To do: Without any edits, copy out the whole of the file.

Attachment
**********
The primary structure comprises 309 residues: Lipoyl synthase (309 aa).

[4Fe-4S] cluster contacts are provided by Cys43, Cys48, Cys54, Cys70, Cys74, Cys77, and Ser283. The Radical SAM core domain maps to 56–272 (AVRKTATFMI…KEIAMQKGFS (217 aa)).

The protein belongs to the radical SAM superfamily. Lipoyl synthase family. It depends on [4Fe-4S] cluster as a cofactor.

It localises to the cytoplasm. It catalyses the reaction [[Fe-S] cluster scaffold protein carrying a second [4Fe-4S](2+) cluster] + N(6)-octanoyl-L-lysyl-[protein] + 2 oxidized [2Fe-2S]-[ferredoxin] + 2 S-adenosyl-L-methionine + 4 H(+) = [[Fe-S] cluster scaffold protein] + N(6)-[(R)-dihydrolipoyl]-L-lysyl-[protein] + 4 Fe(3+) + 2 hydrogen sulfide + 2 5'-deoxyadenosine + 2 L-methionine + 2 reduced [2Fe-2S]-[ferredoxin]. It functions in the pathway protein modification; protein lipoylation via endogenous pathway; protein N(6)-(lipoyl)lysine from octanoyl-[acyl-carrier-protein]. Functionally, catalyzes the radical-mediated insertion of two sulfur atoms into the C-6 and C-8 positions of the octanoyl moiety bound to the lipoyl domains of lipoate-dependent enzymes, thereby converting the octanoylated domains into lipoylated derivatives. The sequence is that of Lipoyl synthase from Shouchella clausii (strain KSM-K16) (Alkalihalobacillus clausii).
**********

The primary structure comprises 309 residues: Lipoyl synthase (309 aa).

[4Fe-4S] cluster contacts are provided by Cys43, Cys48, Cys54, Cys70, Cys74, Cys77, and Ser283. The Radical SAM core domain maps to 56–272 (AVRKTATFMI…KEIAMQKGFS (217 aa)).

The protein belongs to the radical SAM superfamily. Lipoyl synthase family. It depends on [4Fe-4S] cluster as a cofactor.

It localises to the cytoplasm. It catalyses the reaction [[Fe-S] cluster scaffold protein carrying a second [4Fe-4S](2+) cluster] + N(6)-octanoyl-L-lysyl-[protein] + 2 oxidized [2Fe-2S]-[ferredoxin] + 2 S-adenosyl-L-methionine + 4 H(+) = [[Fe-S] cluster scaffold protein] + N(6)-[(R)-dihydrolipoyl]-L-lysyl-[protein] + 4 Fe(3+) + 2 hydrogen sulfide + 2 5'-deoxyadenosine + 2 L-methionine + 2 reduced [2Fe-2S]-[ferredoxin]. It functions in the pathway protein modification; protein lipoylation via endogenous pathway; protein N(6)-(lipoyl)lysine from octanoyl-[acyl-carrier-protein]. Functionally, catalyzes the radical-mediated insertion of two sulfur atoms into the C-6 and C-8 positions of the octanoyl moiety bound to the lipoyl domains of lipoate-dependent enzymes, thereby converting the octanoylated domains into lipoylated derivatives. The sequence is that of Lipoyl synthase from Shouchella clausii (strain KSM-K16) (Alkalihalobacillus clausii).